Zimbabwe gets help from Eskom to curb power shortage

Zimbabwe gets help from Eskom to curb power shortage

South African power utility firm Eskom has continued to provide Zimbabwe with electricity in the wake of acute shortage facing the country. Reduced water capacity brought about by falling water levels at Zimbabwe’s Kariba dam has lead to load-shedding in the South African.

The decision by Eskom to help Zimbabwe emerge from a near power crisis initially raised eyebrows, but Eskom moved with speed to quell fears that the deal with the country was fishy.

The deal with Eskom to provide immediate power relief to the country has broken a long spell in which the country experienced prolonged load-shedding during the last quarter of last year.

This comes at a time when China has reportedly come to the aid of the ailing energy sector in the country by agreeing to release US$1.2billion for the refurbishment and expansion of Zimbabwe’s Hwange Thermal Power Station.

According to the Sunday Mail, a state-run newspaper, Chinese President Xi Jinping signed the release of the funds and the loan now awaits a formal approval by Zimbabwe’s Parliament.
The power deal coincides with further reduction of water levels at Zimbabwe’s main power source, the Kariba dam.
The Zimbabwean power crisis, attributed to declining water levels in the Kariba Dam, has worst hit industry, farmers and domestic consumers in Zimbabwe. Some urban residents have even gone without electricity for more than 18 hours a day.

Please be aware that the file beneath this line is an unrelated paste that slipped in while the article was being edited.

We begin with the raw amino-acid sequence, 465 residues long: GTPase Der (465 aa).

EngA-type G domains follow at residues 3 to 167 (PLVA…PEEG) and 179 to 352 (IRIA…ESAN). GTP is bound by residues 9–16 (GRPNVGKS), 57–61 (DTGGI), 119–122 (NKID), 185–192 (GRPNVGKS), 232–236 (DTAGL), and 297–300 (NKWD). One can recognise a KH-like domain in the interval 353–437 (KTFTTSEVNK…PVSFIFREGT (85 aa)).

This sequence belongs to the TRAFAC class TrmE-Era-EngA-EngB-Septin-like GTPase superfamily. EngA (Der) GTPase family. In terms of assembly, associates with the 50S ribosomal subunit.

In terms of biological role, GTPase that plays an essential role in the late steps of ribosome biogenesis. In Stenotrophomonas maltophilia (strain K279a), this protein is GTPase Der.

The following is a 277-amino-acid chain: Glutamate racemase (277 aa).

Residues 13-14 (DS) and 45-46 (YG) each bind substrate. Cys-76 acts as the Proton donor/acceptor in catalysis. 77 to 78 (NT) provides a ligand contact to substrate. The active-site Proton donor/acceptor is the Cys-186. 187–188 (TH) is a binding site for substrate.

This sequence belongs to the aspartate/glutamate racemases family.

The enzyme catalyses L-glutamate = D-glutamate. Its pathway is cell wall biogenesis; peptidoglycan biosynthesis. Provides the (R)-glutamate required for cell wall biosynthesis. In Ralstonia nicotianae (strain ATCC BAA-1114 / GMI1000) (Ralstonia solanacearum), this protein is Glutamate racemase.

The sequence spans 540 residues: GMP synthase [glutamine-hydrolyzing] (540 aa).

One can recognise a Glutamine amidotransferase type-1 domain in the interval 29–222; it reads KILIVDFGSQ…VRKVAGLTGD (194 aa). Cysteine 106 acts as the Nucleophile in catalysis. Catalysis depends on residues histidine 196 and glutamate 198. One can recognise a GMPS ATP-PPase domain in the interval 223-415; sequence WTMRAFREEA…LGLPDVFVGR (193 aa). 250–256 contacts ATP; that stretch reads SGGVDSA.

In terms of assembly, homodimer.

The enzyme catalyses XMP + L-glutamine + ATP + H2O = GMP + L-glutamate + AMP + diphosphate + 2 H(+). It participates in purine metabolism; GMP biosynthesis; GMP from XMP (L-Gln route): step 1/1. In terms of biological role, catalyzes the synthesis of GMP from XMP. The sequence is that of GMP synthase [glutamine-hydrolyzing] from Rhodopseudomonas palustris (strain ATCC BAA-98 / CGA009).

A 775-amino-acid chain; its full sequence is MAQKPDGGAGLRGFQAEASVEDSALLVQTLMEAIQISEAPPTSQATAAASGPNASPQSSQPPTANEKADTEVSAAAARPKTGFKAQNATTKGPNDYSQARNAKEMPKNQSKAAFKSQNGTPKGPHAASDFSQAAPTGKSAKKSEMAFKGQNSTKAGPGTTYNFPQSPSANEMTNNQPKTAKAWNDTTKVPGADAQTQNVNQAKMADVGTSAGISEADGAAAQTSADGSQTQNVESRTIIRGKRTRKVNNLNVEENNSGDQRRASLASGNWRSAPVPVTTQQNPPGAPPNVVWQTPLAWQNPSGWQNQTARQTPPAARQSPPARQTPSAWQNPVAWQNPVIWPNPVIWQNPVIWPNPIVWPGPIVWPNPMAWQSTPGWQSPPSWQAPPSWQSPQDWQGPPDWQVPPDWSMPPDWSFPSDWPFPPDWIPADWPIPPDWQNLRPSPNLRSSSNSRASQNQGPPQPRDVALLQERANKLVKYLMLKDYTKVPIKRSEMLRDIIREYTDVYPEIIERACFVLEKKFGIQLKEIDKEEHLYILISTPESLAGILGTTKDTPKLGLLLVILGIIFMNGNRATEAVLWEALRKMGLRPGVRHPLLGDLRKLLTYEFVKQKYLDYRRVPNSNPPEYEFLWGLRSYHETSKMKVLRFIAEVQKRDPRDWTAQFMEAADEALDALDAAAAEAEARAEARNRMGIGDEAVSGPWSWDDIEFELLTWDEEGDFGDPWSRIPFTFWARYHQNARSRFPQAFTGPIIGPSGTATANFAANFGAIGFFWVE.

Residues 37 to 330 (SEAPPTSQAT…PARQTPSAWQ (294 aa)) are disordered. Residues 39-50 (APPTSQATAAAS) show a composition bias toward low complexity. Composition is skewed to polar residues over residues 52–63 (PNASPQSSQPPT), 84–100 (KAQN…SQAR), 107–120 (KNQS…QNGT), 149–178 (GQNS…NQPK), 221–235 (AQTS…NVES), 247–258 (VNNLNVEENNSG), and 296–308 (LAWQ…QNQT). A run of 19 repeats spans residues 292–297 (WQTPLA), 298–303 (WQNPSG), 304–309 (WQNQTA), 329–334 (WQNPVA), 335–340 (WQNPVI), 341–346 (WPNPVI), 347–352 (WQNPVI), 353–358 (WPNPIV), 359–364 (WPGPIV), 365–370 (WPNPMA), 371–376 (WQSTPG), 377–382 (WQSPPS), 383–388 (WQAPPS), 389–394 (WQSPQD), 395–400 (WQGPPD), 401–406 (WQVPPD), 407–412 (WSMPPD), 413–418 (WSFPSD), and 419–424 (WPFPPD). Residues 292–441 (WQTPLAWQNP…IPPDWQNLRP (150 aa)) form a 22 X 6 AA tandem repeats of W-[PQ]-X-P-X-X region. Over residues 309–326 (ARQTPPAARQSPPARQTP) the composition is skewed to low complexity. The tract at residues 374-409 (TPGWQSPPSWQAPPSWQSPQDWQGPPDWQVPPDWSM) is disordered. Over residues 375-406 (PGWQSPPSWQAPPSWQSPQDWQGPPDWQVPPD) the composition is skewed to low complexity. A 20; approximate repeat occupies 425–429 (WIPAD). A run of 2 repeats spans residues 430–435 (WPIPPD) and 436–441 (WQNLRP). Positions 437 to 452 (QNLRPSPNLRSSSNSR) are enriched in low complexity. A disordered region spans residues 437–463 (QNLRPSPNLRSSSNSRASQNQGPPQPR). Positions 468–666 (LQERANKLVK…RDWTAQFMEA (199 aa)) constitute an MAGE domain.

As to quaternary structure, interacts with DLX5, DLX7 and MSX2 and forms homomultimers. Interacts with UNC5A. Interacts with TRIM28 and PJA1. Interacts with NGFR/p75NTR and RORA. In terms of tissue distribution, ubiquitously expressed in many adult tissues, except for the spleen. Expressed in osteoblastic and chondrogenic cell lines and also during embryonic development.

The Zambezi River Authority has on the other hand reduced its water allocation to Zimbabwe’s power utility to 10 cubic metres from 33 cubic metres.

The move will lead to a reduction in Zimbabwe’s capacity to generate electricity from Kariba to 285 MW from the current 475 MW, which is against a capacity of 750 MW.

An energy boost of 300 MW from South Africa’s Eskom is however a great effort by the country’s government to bridge the gap of the current crisis.

Zimbabwe is currently is experiencing a power deficit with a daily energy demand of 2 200 MW against the country’s capacity of 1 100MW.

Two companies have also been contracted, separately, to generate 120 MW and 200 MW using diesel fired electricity power plants.

With Hwange generating about 536 MW power generation has gone gown by a significant margin with Kariba being reduced to 285 MW.

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